The hidden messages that are apparent to me now and that I left out of my autobiography are the fact that I am white, a woman, and the fact that I am a heterosexual. I believe one of the reasons I maybe didn’t put this in is because I had already met the person who was planning on reading my autobiography. Possibly assuming Audrey would know I was white, a woman and somehow through the introduction to the class would know I was a heterosexual. In saying this I do realize that just because I have said I am married with 4 children does not mean that I am a heterosexual.
Even though these are personal autobiographies I challenge the comfortability of someone who is possibly dealing with identifying if they are male or female and why society has the ‘need to know’. I took a human sexuality class last winter and we spoke about this during class and even had someone who came in and spoke to us about their own personal experience. This really opened my eyes to the awareness of how these people struggle on a daily basis just to conform to society ideals. Something as simple as choosing which washroom to use that day is a big deal for them.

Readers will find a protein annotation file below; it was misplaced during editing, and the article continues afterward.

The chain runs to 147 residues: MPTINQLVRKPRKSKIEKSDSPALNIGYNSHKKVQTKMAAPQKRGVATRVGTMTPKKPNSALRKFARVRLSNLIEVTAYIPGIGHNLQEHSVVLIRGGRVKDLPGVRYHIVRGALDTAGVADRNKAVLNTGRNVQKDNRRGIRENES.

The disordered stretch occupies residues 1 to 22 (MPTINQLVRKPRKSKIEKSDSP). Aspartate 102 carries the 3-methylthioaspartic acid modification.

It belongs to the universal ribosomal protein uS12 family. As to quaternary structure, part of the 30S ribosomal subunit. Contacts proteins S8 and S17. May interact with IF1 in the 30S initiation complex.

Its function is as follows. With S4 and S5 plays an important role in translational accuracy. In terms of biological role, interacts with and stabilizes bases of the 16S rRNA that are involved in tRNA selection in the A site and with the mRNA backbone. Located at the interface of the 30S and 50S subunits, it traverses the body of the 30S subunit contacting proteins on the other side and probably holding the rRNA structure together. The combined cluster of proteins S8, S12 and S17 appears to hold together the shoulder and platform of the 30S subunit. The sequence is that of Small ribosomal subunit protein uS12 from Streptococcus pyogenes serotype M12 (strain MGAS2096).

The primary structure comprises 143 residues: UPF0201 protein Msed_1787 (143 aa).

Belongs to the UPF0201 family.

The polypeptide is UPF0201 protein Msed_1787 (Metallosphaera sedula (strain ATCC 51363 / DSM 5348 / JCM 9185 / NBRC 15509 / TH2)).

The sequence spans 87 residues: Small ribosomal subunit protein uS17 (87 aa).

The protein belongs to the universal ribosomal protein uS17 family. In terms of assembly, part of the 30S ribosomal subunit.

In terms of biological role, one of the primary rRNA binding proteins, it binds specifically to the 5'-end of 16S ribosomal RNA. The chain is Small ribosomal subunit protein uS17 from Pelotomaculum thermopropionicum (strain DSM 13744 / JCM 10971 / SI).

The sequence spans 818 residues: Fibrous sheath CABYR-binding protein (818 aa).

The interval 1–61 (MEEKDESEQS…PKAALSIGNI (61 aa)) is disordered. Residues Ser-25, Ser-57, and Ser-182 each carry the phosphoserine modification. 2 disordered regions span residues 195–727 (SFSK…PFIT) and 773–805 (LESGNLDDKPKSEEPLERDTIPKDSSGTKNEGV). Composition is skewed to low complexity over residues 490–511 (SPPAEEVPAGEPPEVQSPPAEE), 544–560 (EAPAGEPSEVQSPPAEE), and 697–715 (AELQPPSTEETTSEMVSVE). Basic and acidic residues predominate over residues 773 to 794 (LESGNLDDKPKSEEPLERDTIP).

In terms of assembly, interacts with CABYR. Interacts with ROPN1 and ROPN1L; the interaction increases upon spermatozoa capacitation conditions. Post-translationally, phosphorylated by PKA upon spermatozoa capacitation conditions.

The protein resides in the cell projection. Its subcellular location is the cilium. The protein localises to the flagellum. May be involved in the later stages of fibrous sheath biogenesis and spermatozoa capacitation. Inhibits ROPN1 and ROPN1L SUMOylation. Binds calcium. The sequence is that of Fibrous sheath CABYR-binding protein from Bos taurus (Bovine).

Others may not have written about their race because they are the minority in the class, yet fit in with the majority because they don’t ‘look’ like the race they are from. We see this in society with people who have light skin, hair and eyes but actually are First Nation descent. They conform to the majority group because they want to be accepted.
I do understand what Kumashiro is saying in examining our lessons and how we view things and the political implications of doing this and ways that we can change what we obviously are taking for granted.